Contone was a part-time singer and full-time car washer from Barbados. Through the years he has scored some massive hits at Crop Over with his rum lyrics. This Bashment Soca number, “I Like Drinking Rum,” is fairly direct. You also get a two for one in this video as he throws in, “Fire in the Hole” (Live I may add).
The first of our Christmas rum songs is sung by Barbadian DaCosta Allamby speaking of how important it is to consume rum in large quantities. *Warning, drinking a gallon of rum is never advised.
Lord Kitchener, another artist from the Trinidad carnival canon, is not to be left out. This one is another Christmas song and rum classic. The name speaks for itself.
This song from 2014 comes from the biggest soca artist from St. Lucia, Ricky “One to Dem” T. As it is new, it does not have the legacy of the others on this list. However, this is still a ‘big tune’ from the Helen of the West.
The Mighty Sparrow is one of the most prolific artists in Calypso and Soca. This one is a favourite among the mature crowd throughout the English-speaking Caribbean and speaks to being drunk and disorderly. It won the Road March in 1972, showing that unruly behaviour fuelled by alcohol has always been part of carnival.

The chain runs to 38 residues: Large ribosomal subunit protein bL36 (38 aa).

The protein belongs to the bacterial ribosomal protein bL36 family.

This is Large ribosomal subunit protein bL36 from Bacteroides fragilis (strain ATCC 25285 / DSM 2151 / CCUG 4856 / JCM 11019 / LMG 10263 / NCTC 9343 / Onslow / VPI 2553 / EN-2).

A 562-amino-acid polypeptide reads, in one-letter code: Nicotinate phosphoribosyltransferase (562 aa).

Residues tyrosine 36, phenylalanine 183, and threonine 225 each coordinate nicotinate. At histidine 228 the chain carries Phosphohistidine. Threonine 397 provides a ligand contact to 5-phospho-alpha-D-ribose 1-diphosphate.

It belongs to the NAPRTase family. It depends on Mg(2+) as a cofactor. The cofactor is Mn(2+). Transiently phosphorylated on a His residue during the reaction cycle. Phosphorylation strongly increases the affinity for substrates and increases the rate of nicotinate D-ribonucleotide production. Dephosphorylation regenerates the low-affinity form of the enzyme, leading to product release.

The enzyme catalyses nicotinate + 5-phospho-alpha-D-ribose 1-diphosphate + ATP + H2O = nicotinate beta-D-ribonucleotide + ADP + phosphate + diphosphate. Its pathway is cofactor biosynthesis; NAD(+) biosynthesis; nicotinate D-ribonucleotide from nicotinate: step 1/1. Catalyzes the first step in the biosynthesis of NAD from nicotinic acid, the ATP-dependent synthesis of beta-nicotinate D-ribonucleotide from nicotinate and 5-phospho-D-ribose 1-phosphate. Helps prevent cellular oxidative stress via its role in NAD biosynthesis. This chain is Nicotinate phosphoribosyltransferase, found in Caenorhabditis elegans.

USVI Soca has one of the most fascinating soca sub-genre scenes. This riddim is just called Rum and Rave.
To back up my point about Chutney’s relationship with rum, here is another one by Adesh Samaroo where he confirms his “undying” relationship with it.
Gorg is known as the drinks boss in Barbados and this song from 2014 is but one in his catalogue. Borrowing from the Chutney approach, Gorg uses the rum-troubled-relationship theme.
Machel Montano is another massively popular Trinidadian artist. Here is Bottle of Rum, a soca song off the hugely successful 3Zero riddim from 2012. Love and/of rum are again the themes.
Can you add any more?
* Stefan Walcott does not condone mass consumption of spirits of any kind. This post was not sponsored by any beverage retailer, the Holy Spirit or any other related product (although a donation would now be welcomed…;)
I am very proud to announce that Handel’s Caribbean Messiah has been selected for the Handel-Festspiele in Halle Germany for 2021.